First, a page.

A federal grand jury has returned a murder indictment against Daniel S. Nantz of Woodbine in connection with the March 16 fatal shooting of a pregnant woman, who prosecutors claim was killed in order to keep her from cooperating with federal authorities about Nantz’s alleged drug operation. Nantz could receive the death penalty if convicted.
According to the indictment returned Wednesday in U.S. District Court in London, Nantz allegedly killed Geri D. Johnson, “with the intent to prevent communications by Geri D. Johnson to law enforcement officer and judge of the United States of information relating to the commission of a Federal offense, to wit: conspiracy to distribute a mixture or substance containing a detectable amount of methamphetamine.”
Nantz was also indicted Wednesday on one count of kidnapping Johnson
Nantz was indicted in March on a federal charge of conspiracy to distribute 50 grams or more of a mixture or substance containing a detectable amount of methamphetamine.
At a detention hearing for Nantz on March 25 in federal court, U.S. Bureau of Alcohol, Tobacco and Firearms Special Agent Todd Tremaine testified that Nantz told 911 dispatchers and Kentucky State Police that Johnson had committed suicide.
However, the autopsy showed that she had been shot in the back of the head near the shoulder area, and a second time in the neck.
Police recovered the weapon – a .38-caliber revolver – out of the pickup truck in which Nantz had reportedly transported Johnson from his residence at 1252 McNeil Corn Creek Road in Woodbine, where the shooting occurred, to Baptist Health Corbin.
Upon questioning from prosecutors, Tremaine testified that multiple witnesses reported seeing Nantz’s pickup truck traveling up the road near his home. As it passed, Nantz was reportedly heard yelling, “She shot herself!”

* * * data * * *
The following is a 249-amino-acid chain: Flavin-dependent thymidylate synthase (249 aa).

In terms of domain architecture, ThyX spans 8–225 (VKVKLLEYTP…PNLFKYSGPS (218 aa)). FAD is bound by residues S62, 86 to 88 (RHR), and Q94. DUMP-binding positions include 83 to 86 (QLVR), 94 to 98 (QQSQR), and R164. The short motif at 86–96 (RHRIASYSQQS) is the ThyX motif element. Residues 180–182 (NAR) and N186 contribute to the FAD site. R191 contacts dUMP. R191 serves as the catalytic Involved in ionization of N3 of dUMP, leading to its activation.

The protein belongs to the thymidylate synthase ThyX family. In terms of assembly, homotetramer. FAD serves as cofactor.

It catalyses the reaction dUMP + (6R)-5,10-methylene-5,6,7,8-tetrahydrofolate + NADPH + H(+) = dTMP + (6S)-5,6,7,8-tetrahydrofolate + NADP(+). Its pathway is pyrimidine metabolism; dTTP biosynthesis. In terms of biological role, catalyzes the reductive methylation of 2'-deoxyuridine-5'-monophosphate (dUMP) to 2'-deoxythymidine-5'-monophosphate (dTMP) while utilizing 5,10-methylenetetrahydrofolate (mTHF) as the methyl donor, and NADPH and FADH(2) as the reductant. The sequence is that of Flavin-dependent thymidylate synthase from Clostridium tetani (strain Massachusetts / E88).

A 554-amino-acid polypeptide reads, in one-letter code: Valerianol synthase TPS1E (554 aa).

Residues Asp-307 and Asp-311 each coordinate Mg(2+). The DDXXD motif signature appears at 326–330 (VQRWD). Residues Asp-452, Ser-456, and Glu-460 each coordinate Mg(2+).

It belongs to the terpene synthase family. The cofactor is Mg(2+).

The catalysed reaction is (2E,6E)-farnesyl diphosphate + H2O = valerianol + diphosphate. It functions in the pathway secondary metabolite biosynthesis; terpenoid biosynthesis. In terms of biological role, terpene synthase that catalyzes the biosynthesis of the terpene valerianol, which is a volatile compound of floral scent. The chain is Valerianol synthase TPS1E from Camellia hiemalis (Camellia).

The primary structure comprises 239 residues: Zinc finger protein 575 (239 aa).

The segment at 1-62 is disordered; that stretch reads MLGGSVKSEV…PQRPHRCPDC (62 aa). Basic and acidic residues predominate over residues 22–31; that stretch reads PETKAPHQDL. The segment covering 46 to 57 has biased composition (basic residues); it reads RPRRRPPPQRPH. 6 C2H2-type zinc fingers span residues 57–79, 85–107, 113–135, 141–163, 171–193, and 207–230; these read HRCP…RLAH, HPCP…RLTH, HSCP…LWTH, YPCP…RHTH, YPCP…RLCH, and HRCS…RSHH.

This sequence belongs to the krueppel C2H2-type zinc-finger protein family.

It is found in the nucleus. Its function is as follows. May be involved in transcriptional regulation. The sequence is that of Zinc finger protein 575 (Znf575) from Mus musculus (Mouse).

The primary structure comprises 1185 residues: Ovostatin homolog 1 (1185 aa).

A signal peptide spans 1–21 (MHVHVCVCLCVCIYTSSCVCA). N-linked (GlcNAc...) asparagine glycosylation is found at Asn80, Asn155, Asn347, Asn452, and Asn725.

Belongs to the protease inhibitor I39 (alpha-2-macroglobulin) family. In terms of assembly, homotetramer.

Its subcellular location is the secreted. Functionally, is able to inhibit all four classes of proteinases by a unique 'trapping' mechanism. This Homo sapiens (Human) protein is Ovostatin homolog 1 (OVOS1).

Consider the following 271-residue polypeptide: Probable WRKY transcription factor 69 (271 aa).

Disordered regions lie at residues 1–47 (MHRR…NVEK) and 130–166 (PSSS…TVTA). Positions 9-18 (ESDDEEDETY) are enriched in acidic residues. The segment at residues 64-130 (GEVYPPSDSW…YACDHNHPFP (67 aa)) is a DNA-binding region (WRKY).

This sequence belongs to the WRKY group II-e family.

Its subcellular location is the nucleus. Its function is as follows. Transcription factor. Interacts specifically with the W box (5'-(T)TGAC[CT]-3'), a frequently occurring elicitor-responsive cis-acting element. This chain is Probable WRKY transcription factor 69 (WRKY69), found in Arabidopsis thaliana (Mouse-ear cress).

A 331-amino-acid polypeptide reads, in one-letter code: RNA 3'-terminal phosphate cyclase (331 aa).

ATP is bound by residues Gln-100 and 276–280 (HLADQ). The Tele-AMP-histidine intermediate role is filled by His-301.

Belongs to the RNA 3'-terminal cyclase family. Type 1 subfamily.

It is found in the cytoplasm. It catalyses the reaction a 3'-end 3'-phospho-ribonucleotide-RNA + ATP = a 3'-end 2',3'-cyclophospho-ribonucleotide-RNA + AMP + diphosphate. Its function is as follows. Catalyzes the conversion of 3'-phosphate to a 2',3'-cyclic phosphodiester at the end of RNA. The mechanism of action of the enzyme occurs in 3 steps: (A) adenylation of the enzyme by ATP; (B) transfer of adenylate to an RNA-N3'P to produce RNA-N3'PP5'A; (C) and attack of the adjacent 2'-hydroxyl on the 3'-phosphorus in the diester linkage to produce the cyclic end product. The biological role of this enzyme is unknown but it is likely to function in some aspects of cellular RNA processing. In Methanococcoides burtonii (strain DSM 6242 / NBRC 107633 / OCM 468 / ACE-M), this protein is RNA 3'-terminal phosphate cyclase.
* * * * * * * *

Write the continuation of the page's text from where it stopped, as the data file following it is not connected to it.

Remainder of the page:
Tremaine testified that while a bullet hole was found in the headboard of the bed at Nantz’s home, no blood was found in the bed or in the room.
However, a blood trail, measuring 104 feet, was located outside leading toward an outbuilding and the place where Nantz’s truck was parked.
Under cross examination by Nantz’s attorney, B.J. Foley, Tremaine said that Nantz had crashed through the gate blocking his driveway as opposed to taking the time to open it as he rushed to get Johnson to the hospital.
Tremaine testified that two juveniles, who were at the residence at the time, told police they heard three shots, one from the bedroom and two more from outside.
In addition, a text message sent from Johnson’s phone appears to have been her pleading for help in escaping Nantz.
“I need to get out of here right now,” Tremaine said of the text message noting that “here” referred to Nantz’s home.
As to a possible motive for the killing, Tremaine noted that Johnson was one of nine people named in the federal indictment charging a conspiracy to distribute methamphetamine.
As part of an agreement with federal prosecutors, Tremaine said Johnson provided information on Nantz’s drug trafficking activities.
The indictment Wednesday included additional charges of conspiracy to distribute 500 grams or more of a mixture or substance containing a detective amount of methamphetamine.
Jonathan Harper and Derwin Julien are named as co-conspirators, though the indictment states others were involved.
A second conspiracy to distribute methamphetamine charge names Geri D. Johnson and Tammy Marie Vest as co-conspirators.
Nantz is also charged with two counts of possession of a firearm in the furtherance of a drug crime.
The final charge in the seven-count indictment accuses Nantz of possession of a firearm despite a previous conviction of a misdemeanor domestic violence crime.
If convicted of the murder, Nantz may be sentenced to death under federal law, but faces a minimum of life in prison.
Nantz is scheduled to be arraigned at 4 p.m. on July 31 in London.